6. Jailed Alex Salmond blogger Craig Murray no longer in the SNP
A disgraced former ambassador and ex-Dundee University rector who is serving an eight-month sentence over blog posts about the Alex Salmond trial is now out of the SNP. As Andy Philip and Alasdair Clark report, Mr Murray drank champagne outside a police station where he handed himself in to begin his sentence at the start of August. A former British ambassador to Uzbekistan, he was jailed after being found in contempt of court earlier this year. Read the full story here.
7. ‘Deeply concerning’: Brexit blamed for plummeting EU student numbers applying to Scottish universities
A dramatic drop in the number of EU students applying to study in Scotland in the past year has been branded “deeply concerning”, with Brexit getting the blame. According to statistics from UCAS, the admissions service, the percentage of students living in other European countries who applied to study at a Scottish university dropped by 56% from 2020 to 2021. Previously, students from the EU were able to attend university in Scotland free of charge, with awards agency SAAS covering the cost of their tuition fees. The impact of Brexit means that from this year any EU student who does not have settled or pre-settled status will have to pay “astronomical” tuition fees. Read the full story here.
8. Donald Trump: Court grants permission to seek review of ‘unexplained wealth order’ decision linked to Scottish golf purchases
Scotland’s highest civil court this week ruled to allow a review of the SNP Government’s decision to knock back calls for a so-called McMafia probe into Donald Trump’s wealth. The ex US President has two courses in Scotland – his first purchase at the Menie Estate on the Aberdeenshire coast and second at Turnberry in Ayrshire. Scottish Greens had demanded First Minister Nicola Sturgeon uses an Unexplained Wealth Order to get to the bottom of where his money came from. But Ms Sturgeon rejected the call earlier this year, prompting a US-based human rights group, Avaaz, to seek a legal challenge. Read more.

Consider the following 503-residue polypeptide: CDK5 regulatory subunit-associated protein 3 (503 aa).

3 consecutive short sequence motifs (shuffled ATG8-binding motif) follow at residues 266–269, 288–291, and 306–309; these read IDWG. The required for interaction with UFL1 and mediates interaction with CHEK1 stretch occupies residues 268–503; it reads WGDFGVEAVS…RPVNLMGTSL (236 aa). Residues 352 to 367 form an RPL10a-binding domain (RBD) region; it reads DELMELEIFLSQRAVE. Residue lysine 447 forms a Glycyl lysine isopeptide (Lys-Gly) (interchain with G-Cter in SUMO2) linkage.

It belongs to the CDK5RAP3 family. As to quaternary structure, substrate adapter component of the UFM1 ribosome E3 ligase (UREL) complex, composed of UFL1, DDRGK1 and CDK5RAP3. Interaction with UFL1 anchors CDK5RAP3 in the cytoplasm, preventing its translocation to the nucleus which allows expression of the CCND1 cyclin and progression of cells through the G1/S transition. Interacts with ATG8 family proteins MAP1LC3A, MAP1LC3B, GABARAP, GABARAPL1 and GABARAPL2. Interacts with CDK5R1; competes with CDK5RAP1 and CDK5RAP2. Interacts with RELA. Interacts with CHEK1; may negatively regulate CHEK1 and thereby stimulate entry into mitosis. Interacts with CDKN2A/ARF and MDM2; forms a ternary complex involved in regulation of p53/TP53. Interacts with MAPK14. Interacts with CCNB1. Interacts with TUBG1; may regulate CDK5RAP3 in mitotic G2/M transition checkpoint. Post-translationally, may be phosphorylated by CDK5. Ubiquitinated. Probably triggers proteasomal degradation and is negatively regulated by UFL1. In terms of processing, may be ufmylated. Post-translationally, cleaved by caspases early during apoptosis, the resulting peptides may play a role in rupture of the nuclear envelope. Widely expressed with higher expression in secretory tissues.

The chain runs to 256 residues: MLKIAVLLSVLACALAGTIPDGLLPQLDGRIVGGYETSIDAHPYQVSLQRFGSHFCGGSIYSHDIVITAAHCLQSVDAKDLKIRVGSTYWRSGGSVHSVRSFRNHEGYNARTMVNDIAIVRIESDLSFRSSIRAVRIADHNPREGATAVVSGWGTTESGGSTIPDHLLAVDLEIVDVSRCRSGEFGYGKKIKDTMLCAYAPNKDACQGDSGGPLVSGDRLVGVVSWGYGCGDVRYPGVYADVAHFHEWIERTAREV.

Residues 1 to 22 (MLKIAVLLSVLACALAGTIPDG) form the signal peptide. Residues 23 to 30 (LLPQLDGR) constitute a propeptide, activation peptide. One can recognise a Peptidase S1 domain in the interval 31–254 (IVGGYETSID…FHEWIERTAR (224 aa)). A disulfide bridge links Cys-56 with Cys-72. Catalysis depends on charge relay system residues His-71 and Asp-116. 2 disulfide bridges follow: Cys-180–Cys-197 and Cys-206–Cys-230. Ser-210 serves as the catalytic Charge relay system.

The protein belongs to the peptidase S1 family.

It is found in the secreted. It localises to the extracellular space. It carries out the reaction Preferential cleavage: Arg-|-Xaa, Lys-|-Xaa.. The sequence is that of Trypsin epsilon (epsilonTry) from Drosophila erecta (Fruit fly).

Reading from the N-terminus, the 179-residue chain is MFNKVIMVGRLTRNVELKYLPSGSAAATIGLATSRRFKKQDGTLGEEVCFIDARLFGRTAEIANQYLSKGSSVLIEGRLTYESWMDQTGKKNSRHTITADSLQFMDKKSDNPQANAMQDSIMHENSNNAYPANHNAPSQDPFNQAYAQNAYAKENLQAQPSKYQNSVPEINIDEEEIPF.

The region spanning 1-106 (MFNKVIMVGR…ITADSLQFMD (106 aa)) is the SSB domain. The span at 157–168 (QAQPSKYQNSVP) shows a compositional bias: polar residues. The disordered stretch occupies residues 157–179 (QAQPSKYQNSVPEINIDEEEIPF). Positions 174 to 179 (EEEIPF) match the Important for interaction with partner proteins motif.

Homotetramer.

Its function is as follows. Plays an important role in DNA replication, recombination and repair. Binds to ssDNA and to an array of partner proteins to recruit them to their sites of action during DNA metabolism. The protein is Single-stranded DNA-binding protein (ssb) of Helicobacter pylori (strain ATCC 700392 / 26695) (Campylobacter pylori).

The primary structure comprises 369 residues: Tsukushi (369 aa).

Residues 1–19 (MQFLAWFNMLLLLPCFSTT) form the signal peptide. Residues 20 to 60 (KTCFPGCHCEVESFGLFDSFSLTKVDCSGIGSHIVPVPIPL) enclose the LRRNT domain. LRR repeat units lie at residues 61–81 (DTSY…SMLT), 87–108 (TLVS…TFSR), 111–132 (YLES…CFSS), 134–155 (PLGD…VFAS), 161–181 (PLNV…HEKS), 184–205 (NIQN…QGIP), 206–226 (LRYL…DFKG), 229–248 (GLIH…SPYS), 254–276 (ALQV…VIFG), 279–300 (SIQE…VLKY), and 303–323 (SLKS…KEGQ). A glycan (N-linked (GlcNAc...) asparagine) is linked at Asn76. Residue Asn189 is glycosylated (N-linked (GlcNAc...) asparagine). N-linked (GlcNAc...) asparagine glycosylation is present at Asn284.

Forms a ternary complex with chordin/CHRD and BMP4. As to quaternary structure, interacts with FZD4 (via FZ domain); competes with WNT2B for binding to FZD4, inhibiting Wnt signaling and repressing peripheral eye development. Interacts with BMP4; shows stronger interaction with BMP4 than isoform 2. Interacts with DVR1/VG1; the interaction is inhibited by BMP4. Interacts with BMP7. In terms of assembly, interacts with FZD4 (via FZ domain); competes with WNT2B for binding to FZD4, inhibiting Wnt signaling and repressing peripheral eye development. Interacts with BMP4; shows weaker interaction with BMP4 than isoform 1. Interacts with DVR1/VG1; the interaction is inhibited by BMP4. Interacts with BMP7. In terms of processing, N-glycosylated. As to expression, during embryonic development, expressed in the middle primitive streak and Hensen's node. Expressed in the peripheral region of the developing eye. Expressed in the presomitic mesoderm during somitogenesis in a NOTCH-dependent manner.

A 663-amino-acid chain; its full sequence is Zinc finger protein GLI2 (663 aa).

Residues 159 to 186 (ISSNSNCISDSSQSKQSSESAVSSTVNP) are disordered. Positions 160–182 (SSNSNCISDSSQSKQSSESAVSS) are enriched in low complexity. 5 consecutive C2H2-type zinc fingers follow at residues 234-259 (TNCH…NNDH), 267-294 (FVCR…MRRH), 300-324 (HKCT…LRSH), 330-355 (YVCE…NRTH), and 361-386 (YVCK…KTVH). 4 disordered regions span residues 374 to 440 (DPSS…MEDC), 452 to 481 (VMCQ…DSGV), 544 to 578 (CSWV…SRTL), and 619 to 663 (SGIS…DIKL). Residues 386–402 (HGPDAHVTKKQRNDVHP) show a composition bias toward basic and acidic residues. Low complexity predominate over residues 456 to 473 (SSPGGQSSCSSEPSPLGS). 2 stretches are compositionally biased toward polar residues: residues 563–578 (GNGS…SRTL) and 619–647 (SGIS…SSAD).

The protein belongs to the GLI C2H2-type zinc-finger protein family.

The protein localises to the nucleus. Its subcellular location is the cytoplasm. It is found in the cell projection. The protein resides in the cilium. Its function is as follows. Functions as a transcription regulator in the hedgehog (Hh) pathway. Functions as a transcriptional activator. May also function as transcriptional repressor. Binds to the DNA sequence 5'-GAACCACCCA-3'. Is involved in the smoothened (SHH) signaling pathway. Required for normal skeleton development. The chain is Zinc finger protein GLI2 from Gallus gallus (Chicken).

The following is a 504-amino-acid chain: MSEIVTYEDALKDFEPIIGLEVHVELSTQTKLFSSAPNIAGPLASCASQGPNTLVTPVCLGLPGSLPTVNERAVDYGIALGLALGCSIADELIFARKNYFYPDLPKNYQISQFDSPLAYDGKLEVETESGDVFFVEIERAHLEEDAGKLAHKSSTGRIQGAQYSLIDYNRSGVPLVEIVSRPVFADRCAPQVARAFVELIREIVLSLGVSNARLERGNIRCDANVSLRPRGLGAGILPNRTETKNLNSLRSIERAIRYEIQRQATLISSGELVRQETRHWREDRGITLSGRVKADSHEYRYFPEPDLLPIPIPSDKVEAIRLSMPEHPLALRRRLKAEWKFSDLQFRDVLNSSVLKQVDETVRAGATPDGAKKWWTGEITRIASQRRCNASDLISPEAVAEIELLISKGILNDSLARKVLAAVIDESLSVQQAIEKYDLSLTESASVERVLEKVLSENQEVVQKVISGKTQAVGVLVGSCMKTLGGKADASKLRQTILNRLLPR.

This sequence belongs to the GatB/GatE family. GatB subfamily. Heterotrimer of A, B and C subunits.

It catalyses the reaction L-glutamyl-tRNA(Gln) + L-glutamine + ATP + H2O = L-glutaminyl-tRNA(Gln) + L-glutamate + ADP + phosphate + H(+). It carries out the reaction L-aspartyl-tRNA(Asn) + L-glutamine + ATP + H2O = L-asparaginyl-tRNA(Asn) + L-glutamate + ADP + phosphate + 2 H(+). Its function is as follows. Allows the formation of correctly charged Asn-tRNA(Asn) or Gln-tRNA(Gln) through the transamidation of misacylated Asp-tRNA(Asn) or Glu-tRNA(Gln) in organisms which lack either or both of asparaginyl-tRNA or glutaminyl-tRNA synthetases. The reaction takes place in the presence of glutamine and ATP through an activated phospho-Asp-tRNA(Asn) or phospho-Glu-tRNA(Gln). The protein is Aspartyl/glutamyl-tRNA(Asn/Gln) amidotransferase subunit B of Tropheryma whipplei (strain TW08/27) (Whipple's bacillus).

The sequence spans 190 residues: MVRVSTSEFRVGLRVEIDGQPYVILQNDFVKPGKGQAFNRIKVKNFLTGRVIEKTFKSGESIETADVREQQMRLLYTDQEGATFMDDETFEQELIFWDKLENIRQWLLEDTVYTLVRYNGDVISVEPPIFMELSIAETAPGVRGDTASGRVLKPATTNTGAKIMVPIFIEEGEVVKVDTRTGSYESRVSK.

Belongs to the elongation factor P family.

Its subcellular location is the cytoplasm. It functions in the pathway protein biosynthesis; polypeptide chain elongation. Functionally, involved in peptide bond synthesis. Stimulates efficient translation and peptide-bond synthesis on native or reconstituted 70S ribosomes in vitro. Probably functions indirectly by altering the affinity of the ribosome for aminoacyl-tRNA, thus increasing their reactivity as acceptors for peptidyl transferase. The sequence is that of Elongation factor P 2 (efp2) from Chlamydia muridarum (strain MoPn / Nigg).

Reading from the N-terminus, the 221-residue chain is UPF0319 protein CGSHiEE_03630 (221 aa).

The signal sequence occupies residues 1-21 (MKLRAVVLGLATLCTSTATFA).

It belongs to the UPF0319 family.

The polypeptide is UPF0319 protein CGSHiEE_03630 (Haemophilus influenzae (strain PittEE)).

9. Scotland’s climate crisis: Broken promises and what the Scottish Government plans to do next
Scotland will take centre stage later this year as Glasgow hosts the COP26 UN Climate Change Conference. The issue has been put under fresh spotlight after a landmark UN report found it was “unequivocal” human activity is responsible for global warming and that “widespread and rapid changes” have already occurred in every inhabited region across the globe. This week Derek Healey took a closer look at the Scottish and UK Governments’ climate change targets and whether or not they’re being met. Read more here.
10. SNP-Green deal would lead to ‘tidal wave’ of oil and gas redundancies, says north-east MP
A potential deal between the SNP and Greens would risk the oil and gas sector “being held at knifepoint”, a north-east MP has claimed. In talks between the two parties, the future of oil and gas has become a sticking point with the Greens pledging to “phase out” oil and gas in the North Sea. The issue fell sharply under the spotlight on Thursday after Nicola Sturgeon made a significant intervention where she called on UK ministers to “reassess” the Cambo oil field plan. Conservative MP Andrew Bowie said this week that he thinks the power-sharing deal is “potentially devastating for the energy sector and the north-east of Scotland in general”. Read the full story here.